A few weeks ago, I took the opportunity to contact two of the most knowledgeable experts on HMS Erebus and Terror, William Battersby and Peter Carney. Both maintain their own blogs and have published on the ships in peer-reviewed journals (Battersby and Carney 2011). Moreover, both are true gentlemen; they kindly took the time to read through my blog and offered some very useful advice on my plans.
Mr. Battersby suggested that I look again at a drawing from the Illustrated London News (ILN) which depicts Franklin’s cabin on HMS Erebus. He pointed out that there appears to be a cabin stove with a straight chimney on the extreme left of the image, which I did not include in my plans. The image seems reasonably accurate; the number and position of the windows and the shape and size of the stern lockers and superstructure matches the 1839 plans perfectly. As a result, I’ve modified my plans to include this stove; I based its dimensions and shape on what can be deduced from the image. The chimney for the stove is based on an 1839 image of a cabin stove available from the National Maritime Museum archive, and the height of the chimney is based on tables from Lavery (1987:291). Incidentally, the height of the chimneys for the ship’s stove and furnace are based on information in Lavery’s book as well.
|Cabin stove and chimney detail.|
Mr. Battersby also reminded me that a (very early) 1845 daguerreotype image of one Franklin’s officers, Lt. Henry le Vesconte, was taken on the deck of HMS Erebus. I’ve scrutinized it many times before and it’s a remarkable image which should be included in any blog about the ships. Le Vesconte is sitting on the starboard side of the Erebus (note the image is often shown backwards) next to the compass table in front of the mizzen mast. The photo confirms that the position and design of the skylight, mast, and wheel remain unchanged from the 1839 plans, and may also show part of a small deck house further aft on the starboard side (it appears to have a black door).
Mr. Carney also provided some extremely helpful insights. He pointed out that another image from the ILN shows two white deckhouses at the stern of both ships (note they also have black doors, just as in the Le Vesconte image). These were most likely water closets and signal lockers, and in my original plans I kept these quite low (almost the height of the bulwarks), based on an 1845 image of Erebus drawn by Owen Stanley. However the perspective used in his sketch probably foreshortens the height of the deckhouse and is not a reliable guide.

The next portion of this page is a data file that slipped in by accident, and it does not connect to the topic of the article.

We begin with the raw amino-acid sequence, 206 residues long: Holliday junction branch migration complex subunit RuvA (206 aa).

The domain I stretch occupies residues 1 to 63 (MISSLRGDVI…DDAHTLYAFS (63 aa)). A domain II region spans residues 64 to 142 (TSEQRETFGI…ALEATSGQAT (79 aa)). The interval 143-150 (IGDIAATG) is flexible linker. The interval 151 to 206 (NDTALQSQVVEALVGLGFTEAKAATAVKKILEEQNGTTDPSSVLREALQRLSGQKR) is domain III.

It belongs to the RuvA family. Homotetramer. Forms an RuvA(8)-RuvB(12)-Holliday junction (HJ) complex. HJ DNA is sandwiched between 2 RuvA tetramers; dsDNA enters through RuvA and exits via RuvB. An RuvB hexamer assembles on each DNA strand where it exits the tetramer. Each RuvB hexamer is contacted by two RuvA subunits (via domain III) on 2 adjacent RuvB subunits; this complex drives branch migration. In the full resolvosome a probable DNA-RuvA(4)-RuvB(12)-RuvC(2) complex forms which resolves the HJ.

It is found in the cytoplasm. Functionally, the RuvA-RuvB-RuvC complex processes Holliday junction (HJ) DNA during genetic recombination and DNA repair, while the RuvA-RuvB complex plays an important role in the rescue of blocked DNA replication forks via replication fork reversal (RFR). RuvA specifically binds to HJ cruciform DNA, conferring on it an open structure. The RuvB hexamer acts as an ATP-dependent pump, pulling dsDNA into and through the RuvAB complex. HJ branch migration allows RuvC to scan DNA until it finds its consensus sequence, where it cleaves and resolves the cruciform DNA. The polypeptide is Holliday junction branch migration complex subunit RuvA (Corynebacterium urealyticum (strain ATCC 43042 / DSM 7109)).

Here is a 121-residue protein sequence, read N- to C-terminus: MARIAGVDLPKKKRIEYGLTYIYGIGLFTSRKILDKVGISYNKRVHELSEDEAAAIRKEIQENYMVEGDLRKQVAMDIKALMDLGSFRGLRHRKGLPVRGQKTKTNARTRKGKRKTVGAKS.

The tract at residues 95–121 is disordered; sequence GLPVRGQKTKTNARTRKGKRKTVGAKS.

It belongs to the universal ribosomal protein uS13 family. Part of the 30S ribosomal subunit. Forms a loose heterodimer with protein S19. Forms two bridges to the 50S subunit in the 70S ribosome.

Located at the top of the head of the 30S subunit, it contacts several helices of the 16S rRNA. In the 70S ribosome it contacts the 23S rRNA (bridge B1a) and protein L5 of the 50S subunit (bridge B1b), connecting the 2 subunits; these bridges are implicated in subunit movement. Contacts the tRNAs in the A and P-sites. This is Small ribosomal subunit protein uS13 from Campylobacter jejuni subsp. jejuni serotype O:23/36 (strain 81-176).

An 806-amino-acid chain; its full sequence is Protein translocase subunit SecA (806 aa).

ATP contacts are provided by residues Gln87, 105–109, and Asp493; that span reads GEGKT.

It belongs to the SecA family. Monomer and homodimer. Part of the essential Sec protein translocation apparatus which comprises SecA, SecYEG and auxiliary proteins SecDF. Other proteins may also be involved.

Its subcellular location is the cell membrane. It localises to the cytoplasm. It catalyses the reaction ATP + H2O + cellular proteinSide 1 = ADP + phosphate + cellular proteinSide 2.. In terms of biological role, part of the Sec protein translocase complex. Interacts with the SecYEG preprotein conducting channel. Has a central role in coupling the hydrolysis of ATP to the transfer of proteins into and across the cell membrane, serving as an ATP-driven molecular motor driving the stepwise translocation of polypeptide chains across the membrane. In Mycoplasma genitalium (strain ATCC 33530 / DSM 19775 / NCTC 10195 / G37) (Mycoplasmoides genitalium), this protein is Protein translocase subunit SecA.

Following the ILN image, I modified the deckhouses to be the same height and size as the single deck house shown in the 1839 plans. It is unknown if both were water closets or if one was a locker of some sort, so, in keeping with the original 1836 and 1839 plans, I am assuming that only one water closet was built for this voyage (only one water closet was used on Terror’s first two voyages, and the Terror had roughly the same crew compliment on all three polar voyages). I placed the water closet on the starboard side, following the suggestion of Battersby and Carney (2011:204) and based its design on the 1839 plans. I turned the other deckhouse into a locker for signal flags and other equipment and I admit its interior design is entirely speculative. Regardless, the model will have single black doors facing forward as is displayed on the ILN image (and which appears to be shown in the Le Vesconte daguerreotype). I should also note that both HMS Investigator and HMS Enterprise (1848 Franklin search vessels) shared many design similarities with the Franklin ships and both had twin deckhouses roughly the same size and shape as I have shown on my plans. In fact, both of their deck plans show the water closet on the starboard side of the vessel.
|The new deckhouse profile, based on the 1839 plans.|
Finally, I must point out that the daguerreotype discussed above isn’t the only one that might show part of the ships. William Battersby has provided some interesting analyses of reflections in James Fitzjames' cap, which reveals some interesting details of one of the ships. Russell Potter, another Franklin blogger, has also written some very interesting posts about the reflections in the highly polished caps of the Royal Navy officers, which show the rigging and perhaps the ship’s boats (compare the reflection in the cap to the position of the ship's elevated and upturned boats near the mizzen in my profile plans).
* Note: Rather than post yet another set of updated plans, I’ve simply updated the plans on a previous blog post. The images have begun to be indexed on search engines and I don’t want to create confusion!
Battersby, William, and Carney, Peter2011 Equipping HM Ships Erebus and Terror, 1845. International Journal for the History of Engineering & Technology 81(2):192-211.
Lavery, Brian1987 The Arming and Fitting of English Ships of War, 1600-1815. Conway Maritime Press, London.